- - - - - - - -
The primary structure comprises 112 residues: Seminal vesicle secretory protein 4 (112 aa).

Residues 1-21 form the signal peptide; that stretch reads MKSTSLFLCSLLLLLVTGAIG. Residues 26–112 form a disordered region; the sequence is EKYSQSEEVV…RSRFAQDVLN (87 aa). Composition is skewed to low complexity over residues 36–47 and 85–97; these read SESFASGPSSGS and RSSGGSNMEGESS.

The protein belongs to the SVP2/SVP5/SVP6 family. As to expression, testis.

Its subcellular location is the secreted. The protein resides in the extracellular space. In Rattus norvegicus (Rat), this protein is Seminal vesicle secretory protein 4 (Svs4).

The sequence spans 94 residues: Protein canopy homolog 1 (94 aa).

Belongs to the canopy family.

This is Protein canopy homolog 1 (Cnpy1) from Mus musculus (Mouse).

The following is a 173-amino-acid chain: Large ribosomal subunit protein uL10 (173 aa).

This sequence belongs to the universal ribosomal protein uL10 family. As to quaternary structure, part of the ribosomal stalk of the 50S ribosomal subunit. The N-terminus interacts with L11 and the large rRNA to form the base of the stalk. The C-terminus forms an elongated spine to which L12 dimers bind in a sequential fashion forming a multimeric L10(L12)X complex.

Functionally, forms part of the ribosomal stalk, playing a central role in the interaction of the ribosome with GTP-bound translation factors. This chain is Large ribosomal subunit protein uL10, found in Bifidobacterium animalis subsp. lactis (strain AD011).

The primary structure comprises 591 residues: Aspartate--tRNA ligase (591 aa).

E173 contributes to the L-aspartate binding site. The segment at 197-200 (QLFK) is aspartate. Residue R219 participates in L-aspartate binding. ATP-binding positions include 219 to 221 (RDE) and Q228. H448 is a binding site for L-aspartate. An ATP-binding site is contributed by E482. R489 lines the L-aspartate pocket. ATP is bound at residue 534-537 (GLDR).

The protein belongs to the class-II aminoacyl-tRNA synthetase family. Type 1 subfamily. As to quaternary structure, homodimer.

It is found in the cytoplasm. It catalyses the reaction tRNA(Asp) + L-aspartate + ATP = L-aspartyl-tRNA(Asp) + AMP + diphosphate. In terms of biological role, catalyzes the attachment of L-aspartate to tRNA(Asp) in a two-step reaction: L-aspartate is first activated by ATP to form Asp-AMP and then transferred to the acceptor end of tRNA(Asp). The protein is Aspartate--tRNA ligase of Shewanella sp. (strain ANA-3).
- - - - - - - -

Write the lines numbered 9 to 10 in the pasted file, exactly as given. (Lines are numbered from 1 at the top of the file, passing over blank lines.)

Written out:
This sequence belongs to the universal ribosomal protein uL10 family. As to quaternary structure, part of the ribosomal stalk of the 50S ribosomal subunit. The N-terminus interacts with L11 and the large rRNA to form the base of the stalk. The C-terminus forms an elongated spine to which L12 dimers bind in a sequential fashion forming a multimeric L10(L12)X complex.

Functionally, forms part of the ribosomal stalk, playing a central role in the interaction of the ribosome with GTP-bound translation factors. This chain is Large ribosomal subunit protein uL10, found in Bifidobacterium animalis subsp. lactis (strain AD011).